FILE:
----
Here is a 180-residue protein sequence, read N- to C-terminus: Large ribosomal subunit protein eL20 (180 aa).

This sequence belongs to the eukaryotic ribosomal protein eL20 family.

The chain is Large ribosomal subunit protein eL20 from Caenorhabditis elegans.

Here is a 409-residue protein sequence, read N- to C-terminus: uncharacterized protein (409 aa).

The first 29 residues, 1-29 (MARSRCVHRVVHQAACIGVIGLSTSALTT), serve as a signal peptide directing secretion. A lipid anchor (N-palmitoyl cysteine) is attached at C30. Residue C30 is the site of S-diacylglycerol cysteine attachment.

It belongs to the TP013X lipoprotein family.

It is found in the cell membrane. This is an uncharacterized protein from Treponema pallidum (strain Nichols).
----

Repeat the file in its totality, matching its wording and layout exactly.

Here is a 180-residue protein sequence, read N- to C-terminus: Large ribosomal subunit protein eL20 (180 aa).

This sequence belongs to the eukaryotic ribosomal protein eL20 family.

The chain is Large ribosomal subunit protein eL20 from Caenorhabditis elegans.

Here is a 409-residue protein sequence, read N- to C-terminus: uncharacterized protein (409 aa).

The first 29 residues, 1-29 (MARSRCVHRVVHQAACIGVIGLSTSALTT), serve as a signal peptide directing secretion. A lipid anchor (N-palmitoyl cysteine) is attached at C30. Residue C30 is the site of S-diacylglycerol cysteine attachment.

It belongs to the TP013X lipoprotein family.

It is found in the cell membrane. This is an uncharacterized protein from Treponema pallidum (strain Nichols).